Taking Your Meds


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Taking Your Meds



Oliva
161 E. Houston St.
(Allen St.),
228-4143

The space has been converted into a nice little Mediterranean/Basque restaurant called Oliva. The place seems to be filled with Europeans, who, despite what's always said about them in New York, really have relatively little to apologize for, and with a smiling young staff that shows signs of understanding the other secret of good service, which is that sometimes you want to be left alone. That's quite a trick to pull off in a little downtown bistro the economic viability of which depends on rapid turnover. And yet these people don't pressure you.


On the other hand, the place is close. You share elbows, ashtrays and conversations with the girls to your right; and with the young Italian mother, her elegantly older husband and her several children to your left. (Yes, you share conversations and ashtrays with the toddlers, too. This is New York and besides, like I said, there are a lot of Europeans here. I bummed a Gauloise off a three-year-old who discussed Manu Chao recordings with me with a certain weary nonchalance until my companion returned from the bathroom.) A pleasant lime-green light refines the air of the place, and milk-white hanging bulbs hum with a buttermilky luminescence. Votive candles on the table. Et cetera. I seem to remember a techno thumpa thumpa thumpa permeating the milky limelight, but not well enough to swear to it, which means not well enough to either sanction it or condemn it. The clientele appears as if it feels at home, and as if it's proud of having been made privy to a fine secret. That's an okay way for a clientele to be.


I love describing food. So what did we eat? Crab bisque with Armagnac was a dish I think you'll enjoy, and therefore I recommend it. The splash of brandy with which the soup had been prepared asserted itself with all the virile, essential, country-Gallic insinuations of which the northern French terroir is?like a Bordelaise drunk cackling over his petanque?on good days eminently capable. Yak, yak, yak. The soup was a smooth, creamy, jovial, restrained pleasure.


Here's another appetizer sure to please the palates of local gourmands?I mean, of course, the garlic shrimp "a la plancha." That is, shrimp on a wooden board. And the menu didn't lie. The sizable shrimp were served on a wooden board, all right, just as we'd hoped?and man, if the name "garlic shrimp" wasn't a good example of truth in advertising, then I'm Stonewall Jackson. The shrimp were garlicky, all right. Eating the dish, my friend and I kept smiling at each other and nodding our heads in satisfaction and flashing thumbs-up signs, enthused by just how garlicky they were.


A bowl of mussels steamed in white wine, tomato and garlic, accompanied by lemon, was better than the usual specimen of this bistro standard. It seemed as if all the flavors that define this sometimes bland and run-of-the-mill dish had been amped up; intensified, somewhat. The white wine was winier; the tomato, tomatoeyer; the garlic, more garlicky. This being a Mediterranean/
Basque restaurant, garlic is, as you might have divined by now, much in evidence. The garlic clove is one of the institutions of the Basque kitchen, as is the red pepper and the Bayonne ham.

Onward.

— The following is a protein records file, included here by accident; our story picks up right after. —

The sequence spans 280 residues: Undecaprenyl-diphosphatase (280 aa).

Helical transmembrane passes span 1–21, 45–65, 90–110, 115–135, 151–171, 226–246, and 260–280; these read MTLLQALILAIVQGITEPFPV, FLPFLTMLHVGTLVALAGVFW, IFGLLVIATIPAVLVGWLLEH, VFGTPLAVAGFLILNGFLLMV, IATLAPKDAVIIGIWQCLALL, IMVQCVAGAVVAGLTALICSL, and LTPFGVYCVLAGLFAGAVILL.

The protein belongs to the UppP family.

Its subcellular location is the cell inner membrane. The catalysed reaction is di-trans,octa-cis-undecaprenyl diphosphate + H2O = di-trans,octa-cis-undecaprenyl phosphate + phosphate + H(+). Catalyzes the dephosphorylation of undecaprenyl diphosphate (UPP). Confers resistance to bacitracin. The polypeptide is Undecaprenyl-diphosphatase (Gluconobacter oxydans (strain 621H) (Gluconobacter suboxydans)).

We ate entrees. The roasted monkfish, accompanied by cepes, garlic confit, Yukon potatoes and green beans, was excellent. The filet mignon, grilled duck, Atlantic scallops and chicken piperrada are probably all satisfying dishes, too, but we didn't try them. We did, however, try the "Txangurro"?which is to say, a stuffed crab. It represented the meal's only disappointment, not least because it looked so homely, consisting of a big, gnarly crab shell, stuffed with chunks of crab mixed up hardcore-style with nuggets of potato, the whole slop seasoned with tarragon and a touch of Cognac. It wasn't a bad dish, but it wasn't worth its $16, primarily because the kitchen was a little stingy with the crab, and, conversely, too profligate with the potato. The dish is in truth worth approximately $9.50, I say, and it's possible you might be able to haggle the waiter down.


When you eat here, make sure you order a side order of snap peas. A couple dozen of the little green fellows, incredibly fresh and salted and touched with garlic, come warm in a wooden bowl, bathed in a wash of clear, warm water. They're extremely good.


As for desserts, we appreciated the warm apple tart and the raspberry sorbet. The sorbet was accompanied by a bright green slice of marinated pear, which undulated at the side of the plate, like a chubby ward heeler in a St. Patrick's Day rig, slathered in a thin layer of emerald-colored mint jelly, reminding me of something I might have watched Episcopalians and the occasional "acceptable" Jewish family eat when I worked in high school at the Sleepy Hollow Country Club, though this dish will also likely appeal to Irishmen. The vanilla bean flan with black cherry confiture sounds like it excels as a dessert, and in retrospect I can't figure out why I didn't order it.


So, Oliva. Cheap (entrees are in the $16-$17 range), low-key (everyone's the same age as you are, and dressed exactly as you are during these eternal and unending casual Fridays that constitute our lives) and situated?like the old bar that preceded it?smack on top of the F train entrance, which means that you can pirouette out of Oliva and huck up your marinated jellied pear right down into that most convenient of holes, taking care not to tag any innocuous old women commuting in from Windsor Terrace.


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